If you’re like many of the Garden City’s residents, you’ll be spending part of your summer getting your hands dirty. But whether you have a backyard garden, community plot or simply grown tomatoes on your balcony—or are part of one of the more serious urban agricultural projects like the Mason Street City Farm, City Harvest Co-op, Lifecycles Project Society or the Compost Education CentreConcrete Garden is the magazine for you.

The second issue

The second issue

Now heading into its third issue, Concrete Garden originally began as a project in the Department of Writing’s Magazine Publishing class but has since evolved into an actual hard copy magazine that’s now for sale around the city.

With its focus on sustainable urban agriculture, Concrete Garden is Victoria’s first magazine to focus on sustainable urban food production. As their website notes, “Concrete Garden showcases the agricultural ingenuity of communities, organizations and individuals . . . [and] walks a fine line between activism and educational entertainment.”

Concrete Garden is a magazine that focuses on how an urban population is feeding itself,” says editor Kimberley Veness. “That’s everything from growing your own food in a planter box to learning about city problems like the current food composting issue.”

“We’re also interested in the ‘culture’ aspect of agriculture—architecture, green businesses, the political structures that make us need to feed ourselves and create a better system—because you can’t have community gardening without community,” says senior editor Quinn MacDonald. “We want to engage younger people, young families who are worried about sustainable agriculture. It’s a best-solution oriented magazine too.”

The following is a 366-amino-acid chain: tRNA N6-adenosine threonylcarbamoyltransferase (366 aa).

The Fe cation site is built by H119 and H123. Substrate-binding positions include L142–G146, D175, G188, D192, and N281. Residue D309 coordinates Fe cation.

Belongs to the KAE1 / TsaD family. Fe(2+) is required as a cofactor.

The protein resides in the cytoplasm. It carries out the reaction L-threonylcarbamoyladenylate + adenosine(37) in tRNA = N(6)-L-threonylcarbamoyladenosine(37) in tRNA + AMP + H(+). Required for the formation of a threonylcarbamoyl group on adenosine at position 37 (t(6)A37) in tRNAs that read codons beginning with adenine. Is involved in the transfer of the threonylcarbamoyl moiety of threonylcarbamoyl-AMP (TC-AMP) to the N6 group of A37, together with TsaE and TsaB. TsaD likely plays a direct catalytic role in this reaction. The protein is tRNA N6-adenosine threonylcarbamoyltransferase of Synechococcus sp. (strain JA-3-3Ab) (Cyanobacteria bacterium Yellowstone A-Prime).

Urban beekeeping (photo: Hugo Wong)

Urban beekeeping (photo: Hugo Wong)

With two issues already under their belt, 500 copies of the latest issue are due to come out near the end of July. A sneak-peek at their story list reveals features on urban beekeeping, land-based salmon farming, the Pedal to Pettle composting company and the problems with urban deer.

Both Veness and MacDonald are enthusiastic about the magazine’s future. “It’s had such a good reception,” says MacDonald. “We already have people watching for the next issue. And instead of just students, we now have a few professionals working with us.”

Do you know where your compost goes? (photo: Hugo Wong)

Do you know where your compost goes? (photo: Hugo Wong)

“It’s really nice to see it expand beyond the university,” says Veness. “We don’t just want it to be a student publication. We want good writing, whether that’s good student writers who we can help grow or people on more of a community engagement level.”

Concrete Garden was showcased during this spring during UVic’s IdeaFest, where they presented as part of the “So You Want To Launch A Magazine” panel alongside other UVic-created publications like The Warren, This Side of West, Plenitude and the online Coastal Spectator. Right now, Veness is focused on the magazine’s business plan. “We’re looking at getting long-term funding so we can focus on the magazine and not on the business side of things,” she says.